Noué Kirwan is the author of the romance novel Long Past Summer, which is about a New York lawyer who finds herself defending her ex-boyfriend against his ex-wife, who used to be her best friend. Kirwan spoke with rolling out about the novel, and what inspired her to write this twisted love triangle for her debut book.
What inspired you to create this book?
I have been an aspiring writer that never felt like I could do it, but everyone told me that my stories were great and I should put them out there. Pre-pandemic I had a story that I was in this fan fiction community, and there was a couple in it. I decided to create this story around that couple. After I wrote it, I shared it with some people and they told me that it was really good. People asked me if I thought about publishing the book, and that’s when I decided to do it.
What is the story behind the book cover?
It was a collaboration between myself and my publisher. I told them that it was important to me that there be a Black woman on the cover so that Black people would know when they came to it, that’s what they were getting. The name of the book itself doesn’t tell you much about the story, and it was important to me that the story itself be very universal. Looking at the back of the book, you’re not going to necessarily know what you’re getting, but I definitely wanted a Black woman on the cover. Speaking with the art department, they were very interested in wanting to depict the summer part of the cover. It’s coming out in the summer … so there’s a sun in the background with lush greenery.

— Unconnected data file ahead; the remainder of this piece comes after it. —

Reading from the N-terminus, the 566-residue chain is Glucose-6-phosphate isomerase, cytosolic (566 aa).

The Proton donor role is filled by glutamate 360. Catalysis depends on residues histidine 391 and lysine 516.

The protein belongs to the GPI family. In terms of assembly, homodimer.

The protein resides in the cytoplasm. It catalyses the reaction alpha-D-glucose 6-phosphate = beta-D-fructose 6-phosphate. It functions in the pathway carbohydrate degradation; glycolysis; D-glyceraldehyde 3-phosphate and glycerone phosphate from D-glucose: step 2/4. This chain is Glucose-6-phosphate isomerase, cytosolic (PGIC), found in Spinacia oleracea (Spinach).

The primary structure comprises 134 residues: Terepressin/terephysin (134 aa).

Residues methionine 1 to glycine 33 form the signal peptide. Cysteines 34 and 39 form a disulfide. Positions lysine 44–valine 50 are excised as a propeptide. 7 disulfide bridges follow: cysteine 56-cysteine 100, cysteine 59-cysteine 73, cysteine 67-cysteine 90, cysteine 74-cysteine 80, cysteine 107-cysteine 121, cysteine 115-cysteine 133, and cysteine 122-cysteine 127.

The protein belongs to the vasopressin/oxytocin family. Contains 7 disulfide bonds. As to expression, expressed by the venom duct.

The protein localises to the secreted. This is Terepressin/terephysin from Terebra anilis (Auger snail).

What message do you want to send to Black men and women reading this book?
I wanted to say that the love that you deserve, it’s okay to wait for it. It’s okay that it may not come to you immediately, and I think that was one of the main things. That’s why I described this story about a Black woman that’s falling in love with herself because sometimes the love is also learning to love yourself and coming to grips with the fact that it might take a while for everything to fall into place, and there’s nothing wrong with that.